I try to put into words my feelings on music, but sometimes I go for vague summations. I give pat observations on occasion. Sometimes I think music speaks for itself. I try to back that up with YouTube links so people CAN listen to the music. And I hope and pray people who have never heard the music give it a chance. Also, I'd dearly love to get feedback ... discussion, debate, agreement, disagreement, whatever.
I think music deserves discourse. All music. Even music I dislike. Music is a great shared experience. Even when you listen alone, you are sharing the music with the artists who perform it (and the composers).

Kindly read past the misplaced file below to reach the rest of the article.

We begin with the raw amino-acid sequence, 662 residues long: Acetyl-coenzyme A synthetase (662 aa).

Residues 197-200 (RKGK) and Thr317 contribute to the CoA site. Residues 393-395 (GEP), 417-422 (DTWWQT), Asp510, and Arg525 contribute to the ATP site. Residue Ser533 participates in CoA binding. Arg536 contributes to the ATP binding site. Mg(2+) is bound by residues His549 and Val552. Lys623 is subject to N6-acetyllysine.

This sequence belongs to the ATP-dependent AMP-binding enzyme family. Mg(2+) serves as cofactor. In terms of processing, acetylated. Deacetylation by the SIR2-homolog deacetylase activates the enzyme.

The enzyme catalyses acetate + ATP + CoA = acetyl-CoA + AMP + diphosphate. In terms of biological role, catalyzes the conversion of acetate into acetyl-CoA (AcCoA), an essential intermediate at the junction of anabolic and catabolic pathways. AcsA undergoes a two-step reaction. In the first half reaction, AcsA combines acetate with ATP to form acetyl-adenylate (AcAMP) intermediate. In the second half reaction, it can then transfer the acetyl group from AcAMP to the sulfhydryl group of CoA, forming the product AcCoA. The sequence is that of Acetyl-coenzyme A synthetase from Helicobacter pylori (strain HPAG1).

I own more than a thousand albums, and have heard at least a thousand more. I buy a lot of music each month (just ask my wife). My tastes vary quite a bit, from Bach to Beatles, from the Dixie Chicks to Bob Dylan, from Weezer to "Weird Al" Yankovic, from Three Dog Night to They Might Be Giants, from Nine Inch Nails and Nirvana to Radiohead and the Rolling Stones. Monkees? Definitely. Arcade Fire? Very much so. Eminem? Yup. Fleet Foxes, Mumford & Sons, AC/DC, Talking Heads, Green Day ... Hank Williams, Johnny Cash, The Nitty Gritty Dirt Band ...
All of that, and more.
That's not to brag. That's just me saying, man, I love music. :)
I own a SpongeBob SquarePants CD. I own at least 100 records (vinyl, LPs), not counting singles. I even own some 78 RPM records, and a lot of record players won't even play THOSE these days. I've met Brian Wilson (the genius behind the Beach Boys) and gotten an album signed. I've got bootlegs upon bootlegs upon bootlegs. And I've got more music DVDs than my local library.